Waterproof, Windproof and Weatherproof: The Perfect Roof for Your Climate

Waterproof, Windproof and Weatherproof: The Perfect Roof for Your Climate

3 Kinds of Fire-Resistant Roofing Materials to Talk to Your Roofer About

by Edgar Cruz

If you are going to get a new roof installed and live in a wildfire-prone area, you should talk to the roofing contractor about fire-resistant roofing materials. Anything that you can add to the outside of your house to help slow down a fire when it gets near your house is a good thing. It may not ultimately save your home, but it might mitigate the damage and keep your house safer longer while measures are taken to handle the fire and get it under control. So, what are some of the fire-resistant roofing materials that the roofer might suggest?

1. Fiberglass Based Asphalt Shingles

Asphalt shingles are probably the most common type of roofing material. Regular asphalt shingles can be fairly fire-resistant, but for the best resistance, going with something like a fiberglass-based shingle is going to be your best bet, especially when it is put over fire resistant underlayment. Combining the two should give you a Class A fire rating on your roof. 

2. Fiber Cement

This material is made up of a combination of Portland cement and wood. It can also be used as siding. The cement is what makes this material really resistant to fire. You should check with the contractors to see if you need to have a gypsum underlayment under the material. Most kinds of fiber cement roofing materials require them if you want to get the best possible fire resistance from the materials. It only makes sense to make sure that you get the gypsum if you need to have it.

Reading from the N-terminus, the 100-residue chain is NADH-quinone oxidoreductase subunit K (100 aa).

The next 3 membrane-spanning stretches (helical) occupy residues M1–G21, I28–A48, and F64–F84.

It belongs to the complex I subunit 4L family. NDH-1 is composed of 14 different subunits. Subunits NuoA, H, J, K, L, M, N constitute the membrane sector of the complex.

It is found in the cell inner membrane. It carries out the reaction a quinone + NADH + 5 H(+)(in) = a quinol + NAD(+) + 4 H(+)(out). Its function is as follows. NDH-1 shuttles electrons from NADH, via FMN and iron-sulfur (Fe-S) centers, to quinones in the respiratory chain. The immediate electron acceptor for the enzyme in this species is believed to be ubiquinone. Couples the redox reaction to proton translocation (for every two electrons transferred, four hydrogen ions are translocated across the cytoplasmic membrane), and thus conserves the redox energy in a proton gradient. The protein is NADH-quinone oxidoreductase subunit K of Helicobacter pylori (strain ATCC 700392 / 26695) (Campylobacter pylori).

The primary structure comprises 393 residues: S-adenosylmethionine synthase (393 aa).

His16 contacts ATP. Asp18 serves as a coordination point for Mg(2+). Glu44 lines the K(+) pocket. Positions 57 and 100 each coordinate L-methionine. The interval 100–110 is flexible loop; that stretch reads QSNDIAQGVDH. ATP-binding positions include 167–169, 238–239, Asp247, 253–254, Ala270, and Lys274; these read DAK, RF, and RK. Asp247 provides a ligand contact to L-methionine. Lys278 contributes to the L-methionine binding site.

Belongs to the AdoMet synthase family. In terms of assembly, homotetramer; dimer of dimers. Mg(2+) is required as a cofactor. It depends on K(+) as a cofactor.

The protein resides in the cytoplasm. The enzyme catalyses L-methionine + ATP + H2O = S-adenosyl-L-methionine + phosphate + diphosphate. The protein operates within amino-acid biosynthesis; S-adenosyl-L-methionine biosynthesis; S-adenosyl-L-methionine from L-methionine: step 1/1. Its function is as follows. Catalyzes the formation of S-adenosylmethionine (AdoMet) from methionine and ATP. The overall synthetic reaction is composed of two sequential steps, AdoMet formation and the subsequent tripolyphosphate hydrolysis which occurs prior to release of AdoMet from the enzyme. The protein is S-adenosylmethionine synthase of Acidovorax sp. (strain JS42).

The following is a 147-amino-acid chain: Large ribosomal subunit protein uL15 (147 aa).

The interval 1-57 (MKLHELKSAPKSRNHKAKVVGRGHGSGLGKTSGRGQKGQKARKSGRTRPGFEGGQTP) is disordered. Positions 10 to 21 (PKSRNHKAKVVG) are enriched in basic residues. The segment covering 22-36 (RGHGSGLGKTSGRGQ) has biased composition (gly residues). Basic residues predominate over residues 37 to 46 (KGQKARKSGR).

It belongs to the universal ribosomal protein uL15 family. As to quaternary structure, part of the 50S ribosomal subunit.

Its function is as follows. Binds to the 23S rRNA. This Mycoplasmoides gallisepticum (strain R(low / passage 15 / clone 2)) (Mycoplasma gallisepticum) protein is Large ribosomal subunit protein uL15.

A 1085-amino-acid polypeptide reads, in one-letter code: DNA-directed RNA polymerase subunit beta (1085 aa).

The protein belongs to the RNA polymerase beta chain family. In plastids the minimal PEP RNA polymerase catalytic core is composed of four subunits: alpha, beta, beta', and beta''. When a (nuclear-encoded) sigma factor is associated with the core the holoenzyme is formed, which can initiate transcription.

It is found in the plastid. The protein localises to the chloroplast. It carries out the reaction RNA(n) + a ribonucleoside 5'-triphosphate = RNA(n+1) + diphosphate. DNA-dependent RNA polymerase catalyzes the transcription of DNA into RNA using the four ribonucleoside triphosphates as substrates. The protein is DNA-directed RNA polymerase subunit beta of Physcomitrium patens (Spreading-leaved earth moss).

3. Metal

Another option is to go with something like metal. Sparks and embers can slide right off a metal roof without catching fire because the metal doesn't combust. Just the metal itself can give you a lot of protection because of that fact. But as with the other roofing materials, you want to make sure that you talk to the roofer about getting the right underlayment. Your roof isn't just the top layer of stuff. It also includes all the underlayment. The more things you have on your roof that will resist fire for as long as possible, the better off you will be because the effect will be cumulative. 

If you live in a wildfire-prone area, you want to talk to a roofer about getting a new, fire-resistant roof installed on your house. Not only can it help keep your house from being destroyed, but it can also help keep your home insurance bills down. 


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About Me

Waterproof, Windproof and Weatherproof: The Perfect Roof for Your Climate

Hi, welcome to my blog. My name is Wendy, and after traveling through many parts of the world as I worked on a degree in anthropology with a minor in architecture, I learned a lot. I saw how people took different approaches to the same issue (putting a roof on their home), but more importantly, I noticed how those approaches were dictated by the climate and culture in the area. Unfortunately, I think a lot of people in North America build roofs that are traditional rather than roofs that are the right fit for the climate. If you are interested in exploring the latter idea, I'm here to help. These posts look at the best way to get a roof that protects you from the elements. Explore, enjoy and send your friends over to my blog. Thanks!

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